Fired Idaho coach Robb Akey tells The Spokesman-Review that Idaho saved $105,000 by firing him before the season ended. (Associated Press)
Fired Idaho coach Robb Akey tells The Spokesman-Review that Idaho saved $105,000 by firing him before the season ended. (Associated Press)

Akey says firing was a surprise, saved Idaho $105K

MOSCOW, Idaho — Robb Akey sent a text message to his assistants early Sunday morning to give them a heads up: They were going to meet that afternoon to regroup after Idaho’s blowout loss the night before and talk about recruiting during the Vandals’ bye week.

Akey had no idea then the meeting would end up becoming a tearful goodbye.

Akey told The Spokesman-Review Tuesday that he was blindsided when athletic director Rob Spear called him into his office to talk about the program and then alerted him that he was being dismissed.

Spear and UI president Duane Nellis “had made the determination it was time to split ways, and they were doing it now,” Akey said by phone from his home in Moscow. “I was to have my office cleaned out by Monday at 5 o’clock.”

Akey said he understands his won-loss record at Idaho — 20-50 in five-plus seasons — “wasn’t good enough.” But he also suggested UI’s timing to let him go midseason was done in part for financial reasons.

Akey was set to receive $105,000 of his roughly $375,000 salary at the end of the season. By being let go Sunday, with a month of the season remaining, he won’t see that money — though he will be paid his base annual salary ($165,796) through the end of 2014 if he doesn’t find a job before then.

“If I had coached four more games,” he said, “they would have had to pay me a third of my salary. You lose a third of your salary it affects your ability to feed your family, so it’s a little disappointing.”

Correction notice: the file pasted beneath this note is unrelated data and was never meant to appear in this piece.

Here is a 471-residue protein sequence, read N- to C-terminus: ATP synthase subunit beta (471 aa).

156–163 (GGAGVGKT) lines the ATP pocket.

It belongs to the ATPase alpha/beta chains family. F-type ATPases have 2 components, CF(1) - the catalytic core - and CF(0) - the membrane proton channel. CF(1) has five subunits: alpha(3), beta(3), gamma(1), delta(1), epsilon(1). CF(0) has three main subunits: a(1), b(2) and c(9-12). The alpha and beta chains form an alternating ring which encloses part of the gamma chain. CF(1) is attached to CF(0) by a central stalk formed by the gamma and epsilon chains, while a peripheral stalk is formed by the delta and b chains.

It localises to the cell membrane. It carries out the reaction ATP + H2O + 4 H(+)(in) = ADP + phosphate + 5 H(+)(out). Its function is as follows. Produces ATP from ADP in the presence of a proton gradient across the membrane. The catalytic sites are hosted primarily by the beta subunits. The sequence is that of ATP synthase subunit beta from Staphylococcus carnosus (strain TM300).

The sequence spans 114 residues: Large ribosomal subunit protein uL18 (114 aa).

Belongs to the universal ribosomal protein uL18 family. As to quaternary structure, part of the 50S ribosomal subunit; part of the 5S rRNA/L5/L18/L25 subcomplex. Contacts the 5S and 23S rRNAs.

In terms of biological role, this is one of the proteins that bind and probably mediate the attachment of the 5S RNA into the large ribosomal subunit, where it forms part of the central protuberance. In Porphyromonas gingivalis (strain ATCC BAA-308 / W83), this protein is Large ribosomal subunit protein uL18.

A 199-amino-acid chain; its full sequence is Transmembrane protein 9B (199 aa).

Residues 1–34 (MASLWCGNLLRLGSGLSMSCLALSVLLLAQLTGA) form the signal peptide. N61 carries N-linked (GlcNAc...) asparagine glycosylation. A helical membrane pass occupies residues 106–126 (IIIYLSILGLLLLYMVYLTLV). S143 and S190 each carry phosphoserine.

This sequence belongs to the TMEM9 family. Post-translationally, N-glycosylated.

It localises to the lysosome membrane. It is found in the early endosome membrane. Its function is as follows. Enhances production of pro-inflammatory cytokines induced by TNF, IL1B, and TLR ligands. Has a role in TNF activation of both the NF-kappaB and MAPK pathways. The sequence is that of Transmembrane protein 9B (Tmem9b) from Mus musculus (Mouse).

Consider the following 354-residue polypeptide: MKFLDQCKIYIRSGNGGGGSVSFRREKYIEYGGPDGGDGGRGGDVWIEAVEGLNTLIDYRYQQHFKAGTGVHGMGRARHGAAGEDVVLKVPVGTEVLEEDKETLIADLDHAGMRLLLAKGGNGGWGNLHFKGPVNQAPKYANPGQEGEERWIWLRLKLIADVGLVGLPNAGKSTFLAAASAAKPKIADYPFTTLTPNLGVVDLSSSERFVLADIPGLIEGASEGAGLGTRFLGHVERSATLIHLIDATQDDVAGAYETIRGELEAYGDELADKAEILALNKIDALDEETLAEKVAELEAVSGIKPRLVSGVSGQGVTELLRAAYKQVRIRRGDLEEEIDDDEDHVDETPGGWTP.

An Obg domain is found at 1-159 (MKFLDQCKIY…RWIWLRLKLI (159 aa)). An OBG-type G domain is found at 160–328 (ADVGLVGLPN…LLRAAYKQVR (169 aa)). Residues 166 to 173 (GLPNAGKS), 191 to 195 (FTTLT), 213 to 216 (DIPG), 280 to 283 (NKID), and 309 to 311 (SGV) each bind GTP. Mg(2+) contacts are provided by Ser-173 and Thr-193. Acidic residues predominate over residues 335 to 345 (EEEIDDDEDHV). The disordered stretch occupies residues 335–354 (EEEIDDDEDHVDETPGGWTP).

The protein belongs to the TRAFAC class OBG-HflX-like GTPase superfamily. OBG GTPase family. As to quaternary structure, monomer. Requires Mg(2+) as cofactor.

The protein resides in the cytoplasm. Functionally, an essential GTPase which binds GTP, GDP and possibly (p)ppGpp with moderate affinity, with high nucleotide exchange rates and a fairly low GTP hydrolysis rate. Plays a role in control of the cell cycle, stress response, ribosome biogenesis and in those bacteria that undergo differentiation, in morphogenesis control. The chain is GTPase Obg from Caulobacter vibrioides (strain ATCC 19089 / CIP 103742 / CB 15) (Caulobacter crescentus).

After he and Spear had a short conversation, Akey described the rest of the day as “very, very, very emotional.” He went home to tell his wife, Molly, and two sons, Jack and Daniel. Then he headed back to the Kibbie Dome to inform his staff and players.

“I told them, ‘I’m not quitting on you, but they’ve decided you guys are better without me through the end of the season,’” Akey recalled.

Akey said his relationship with Spear, who hired him before the 2007 season, was businesslike. “We talked about what needed to be talked about it, and that’s about it,” he said.

“That was our relationship. It’s been that way for awhile.”

Asked about Idaho going independent next year and the challenges the new coach will face, Akey said, “Those are going to be hard battles to win in recruiting when you don’t have a conference to back you up and the things that’s come being in a conference — being an all-conference player, play for bowl games and those types of things. Those are some of the challenges I thought that were going to be out there for us.”

Akey, a longtime defensive assistant at Weber State and Washington State before coming to Moscow, said he would be open to taking a job as an assistant next season.

For now, he wants to enjoy his family. But he’s also itching to get back to work.

“I know I’m bored to death right now. It didn’t take long. I don’t know how to do nothing.”

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